# Is metatheory, providing proof of the incompleteness theorem, consistent?

Is metatheory, considered as a formal system, that used to prove the First Incompleteness Theorem, consistent?

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Which metatheory? –  Zhen Lin Jan 17 '13 at 9:22
one consistent suffice –  Max Jan 17 '13 at 9:37
How do you expect anyone to prove absolute consistency of a metatheory without relying on an even stronger metametatheory? You seem to be asking for something impossible. –  S. Carnahan Jan 17 '13 at 12:45
consistency is a subject matter of Incompleteness theorem –  Max Jan 17 '13 at 13:46

Peano Arithmetic suffices to prove Godel's Theorem, and Peano Arithmetic is consistent, so yes.

If you don't believe Peano Arithmetic is consistent, then the question becomes: What do you believe is consistent? As you can see in the accepted answer to this question, you can prove Godel's Theorem in Primitive Recursive Arithmetic, or even a bit less. If you doubt that PRA is consistent, you'll be forced to doubt so much that any skepticism you might have about Godel's Theorem is probably among the least of your worries.

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I think that PA or PRA do not suffices And I do not sure that they are consistent –  Max Jan 17 '13 at 11:33
That both these theories prove the incompleteness theorem is a standard fact. I’m afraid you should learn at least something about the subject before asking question. –  Emil Jeřábek Jan 17 '13 at 12:46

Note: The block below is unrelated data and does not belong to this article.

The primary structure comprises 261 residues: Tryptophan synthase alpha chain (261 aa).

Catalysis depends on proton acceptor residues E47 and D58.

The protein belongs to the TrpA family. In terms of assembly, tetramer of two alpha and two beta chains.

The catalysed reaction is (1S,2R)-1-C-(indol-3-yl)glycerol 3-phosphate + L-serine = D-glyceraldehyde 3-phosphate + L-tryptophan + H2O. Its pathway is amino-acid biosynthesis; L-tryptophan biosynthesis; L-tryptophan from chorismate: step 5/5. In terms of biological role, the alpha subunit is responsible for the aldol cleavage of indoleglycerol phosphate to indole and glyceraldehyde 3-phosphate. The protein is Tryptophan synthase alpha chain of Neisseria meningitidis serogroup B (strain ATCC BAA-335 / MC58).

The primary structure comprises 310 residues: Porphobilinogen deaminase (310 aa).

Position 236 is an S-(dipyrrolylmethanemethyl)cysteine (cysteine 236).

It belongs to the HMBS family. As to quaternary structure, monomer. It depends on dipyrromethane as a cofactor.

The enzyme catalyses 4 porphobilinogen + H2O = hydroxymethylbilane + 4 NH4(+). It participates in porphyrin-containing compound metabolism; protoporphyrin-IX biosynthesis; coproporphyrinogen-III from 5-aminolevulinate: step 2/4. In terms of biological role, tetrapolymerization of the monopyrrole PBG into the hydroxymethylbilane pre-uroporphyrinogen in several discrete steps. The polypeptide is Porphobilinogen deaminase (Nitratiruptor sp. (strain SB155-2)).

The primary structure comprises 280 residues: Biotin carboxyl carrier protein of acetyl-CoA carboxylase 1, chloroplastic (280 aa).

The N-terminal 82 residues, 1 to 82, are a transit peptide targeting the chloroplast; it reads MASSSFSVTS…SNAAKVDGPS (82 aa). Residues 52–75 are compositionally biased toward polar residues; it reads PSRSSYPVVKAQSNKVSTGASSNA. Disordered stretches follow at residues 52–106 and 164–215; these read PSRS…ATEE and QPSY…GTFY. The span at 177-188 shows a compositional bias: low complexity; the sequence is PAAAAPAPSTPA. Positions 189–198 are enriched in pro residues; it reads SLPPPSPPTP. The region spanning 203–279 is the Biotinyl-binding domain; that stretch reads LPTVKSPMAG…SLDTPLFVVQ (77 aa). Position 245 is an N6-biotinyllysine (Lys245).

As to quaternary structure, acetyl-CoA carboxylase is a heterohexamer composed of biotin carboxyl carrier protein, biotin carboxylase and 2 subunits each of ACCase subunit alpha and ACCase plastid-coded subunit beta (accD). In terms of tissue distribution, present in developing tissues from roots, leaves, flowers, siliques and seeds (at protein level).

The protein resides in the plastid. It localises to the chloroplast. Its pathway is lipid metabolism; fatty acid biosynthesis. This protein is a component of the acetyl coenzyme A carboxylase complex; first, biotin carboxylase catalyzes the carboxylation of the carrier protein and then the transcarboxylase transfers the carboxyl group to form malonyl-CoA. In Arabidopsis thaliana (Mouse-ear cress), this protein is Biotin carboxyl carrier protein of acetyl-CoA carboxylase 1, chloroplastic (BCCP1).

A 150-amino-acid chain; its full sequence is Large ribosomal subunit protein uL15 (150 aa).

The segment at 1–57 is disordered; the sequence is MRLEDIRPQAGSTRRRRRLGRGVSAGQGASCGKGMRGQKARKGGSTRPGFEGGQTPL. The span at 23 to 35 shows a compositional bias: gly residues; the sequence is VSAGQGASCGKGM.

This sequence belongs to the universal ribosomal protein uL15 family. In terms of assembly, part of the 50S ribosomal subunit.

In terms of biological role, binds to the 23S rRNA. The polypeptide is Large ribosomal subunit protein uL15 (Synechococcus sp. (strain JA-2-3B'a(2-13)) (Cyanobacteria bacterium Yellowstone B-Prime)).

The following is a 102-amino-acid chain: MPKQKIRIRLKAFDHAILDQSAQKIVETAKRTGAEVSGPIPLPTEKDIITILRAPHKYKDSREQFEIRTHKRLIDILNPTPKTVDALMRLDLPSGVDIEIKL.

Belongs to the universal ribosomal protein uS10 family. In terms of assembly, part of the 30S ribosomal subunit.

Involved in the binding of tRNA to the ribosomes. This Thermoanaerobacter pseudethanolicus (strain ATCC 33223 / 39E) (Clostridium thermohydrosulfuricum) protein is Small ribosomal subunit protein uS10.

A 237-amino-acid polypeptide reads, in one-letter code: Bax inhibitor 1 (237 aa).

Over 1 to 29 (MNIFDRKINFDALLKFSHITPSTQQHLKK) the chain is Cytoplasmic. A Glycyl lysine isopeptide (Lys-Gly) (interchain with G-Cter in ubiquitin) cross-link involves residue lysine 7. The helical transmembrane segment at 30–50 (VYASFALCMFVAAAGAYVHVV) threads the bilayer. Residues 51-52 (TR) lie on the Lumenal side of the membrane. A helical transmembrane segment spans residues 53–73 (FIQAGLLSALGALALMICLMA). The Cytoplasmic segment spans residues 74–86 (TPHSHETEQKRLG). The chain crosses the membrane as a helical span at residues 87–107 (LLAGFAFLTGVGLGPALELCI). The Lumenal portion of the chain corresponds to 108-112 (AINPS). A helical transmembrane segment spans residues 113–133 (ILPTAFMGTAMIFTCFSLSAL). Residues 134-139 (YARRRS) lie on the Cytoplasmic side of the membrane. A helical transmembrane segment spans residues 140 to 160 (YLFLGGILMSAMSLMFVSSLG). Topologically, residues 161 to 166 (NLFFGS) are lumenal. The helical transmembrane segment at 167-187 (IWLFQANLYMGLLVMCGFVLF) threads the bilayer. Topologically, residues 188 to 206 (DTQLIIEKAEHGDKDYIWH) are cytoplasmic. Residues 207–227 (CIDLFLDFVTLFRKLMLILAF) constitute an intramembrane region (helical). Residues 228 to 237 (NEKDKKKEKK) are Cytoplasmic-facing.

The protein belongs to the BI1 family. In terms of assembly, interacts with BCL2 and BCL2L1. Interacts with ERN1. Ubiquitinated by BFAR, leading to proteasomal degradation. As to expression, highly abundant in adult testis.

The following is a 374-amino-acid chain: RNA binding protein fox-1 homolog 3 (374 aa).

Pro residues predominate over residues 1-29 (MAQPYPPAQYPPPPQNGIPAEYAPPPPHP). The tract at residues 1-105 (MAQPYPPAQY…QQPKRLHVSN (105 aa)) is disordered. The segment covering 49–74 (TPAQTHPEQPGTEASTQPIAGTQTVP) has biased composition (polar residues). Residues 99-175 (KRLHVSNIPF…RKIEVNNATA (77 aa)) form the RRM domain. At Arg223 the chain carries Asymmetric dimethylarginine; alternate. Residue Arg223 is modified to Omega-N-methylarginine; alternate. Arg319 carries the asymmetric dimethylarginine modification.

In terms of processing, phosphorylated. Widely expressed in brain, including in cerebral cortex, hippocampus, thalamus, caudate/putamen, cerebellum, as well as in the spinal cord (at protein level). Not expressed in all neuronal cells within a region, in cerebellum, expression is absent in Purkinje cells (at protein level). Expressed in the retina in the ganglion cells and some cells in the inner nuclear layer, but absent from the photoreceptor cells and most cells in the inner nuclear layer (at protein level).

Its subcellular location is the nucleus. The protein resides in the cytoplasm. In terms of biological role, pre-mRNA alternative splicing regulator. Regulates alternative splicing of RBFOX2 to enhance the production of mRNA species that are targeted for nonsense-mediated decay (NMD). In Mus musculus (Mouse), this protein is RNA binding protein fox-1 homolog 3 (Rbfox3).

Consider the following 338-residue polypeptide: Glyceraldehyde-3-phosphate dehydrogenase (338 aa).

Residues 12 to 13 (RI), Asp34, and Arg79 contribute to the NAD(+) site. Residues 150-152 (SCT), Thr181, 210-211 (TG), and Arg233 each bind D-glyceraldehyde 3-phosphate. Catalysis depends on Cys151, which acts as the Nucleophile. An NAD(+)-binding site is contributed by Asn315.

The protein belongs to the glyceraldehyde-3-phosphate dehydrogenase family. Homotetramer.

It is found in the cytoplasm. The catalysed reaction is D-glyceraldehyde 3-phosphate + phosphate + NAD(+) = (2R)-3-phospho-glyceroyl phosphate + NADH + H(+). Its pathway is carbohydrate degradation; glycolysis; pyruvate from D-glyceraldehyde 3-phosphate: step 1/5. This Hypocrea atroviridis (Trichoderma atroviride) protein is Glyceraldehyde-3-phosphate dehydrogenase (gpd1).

my objections: every sentence or statement form defines class of his own proofs(statement form for every individual for wich he provable) and even classes of proofs between proofs an so on... after Godelization we obtain function that defines the Godel number of sentence(statement form) for sets/classes of Godel numbers of proofs and so on... quantification over sets higher order stuff Thus we have higher-order metatheory obtained from first-order arithmetics after Godelization of sintax –  Max Jan 17 '13 at 13:30
The only objects manipulated in the proof of the incompleteness theorem are various finite strings, like formulas and proofs, which are easily encoded as numbers. There is nothing stopping you from thinking about sets of proofs and suchlike, but nothing of this sort is needed to prove Gödel’s theorem. –  Emil Jeřábek Jan 17 '13 at 15:35
Gödelization is a representation of finite objects by numbers, it does not involve any infinite sets (which is what higher-order arithmetic is for). If you are worried that the statement of Gödel’s incompleteness theorem involves these finite objects rather than numbers, and therefore strictly speaking cannot be literally expressed in first-order arithmetic, you can take a reformulation of any of the theories mentioned employing finite sets instead of numbers as its basic objects. This is only a notational variant of the original theory, so it does not change its consistency strength. –  Emil Jeřábek Jan 17 '13 at 16:41
As already pointed out by Steven Landsburg, there are plenty of such theories if you stick to conventional mathematics. If you are some sort of an ultrafinitist, the incompleteness theorem is provable in weak fragments of bounded arithmetic, such as $PV$ or $S^1_2$. These theories are interpretable in Robinson’s arithmetic $Q$, so as long as you accept that $Q$ is consistent, there is such a theory. Do you believe that for every natural numbers $n,m$, the number $\underbrace{2^{2^{\cdot^{\cdot^{\cdot^{2^m}}}}}}_n$ exists? Then $Q$ is consistent.
We may live on volcanos waiting for counterexample to the consistency of ZFC, but the situation here is quite different, as the theory in question is much weaker. What is true is that you cannot get something out of nothing. Max, can you tell us what is true in the metametatheory where you want the consistency of the metatheory to be shown? As I wrote, the consistency of, say, $S^1_2$, can be shown in an elementary metametatheory whose most strongest assumption is the totality of the iterated exponential. Are you stipulating that that is false? Then good luck. –  Emil Jeřábek Jan 17 '13 at 15:12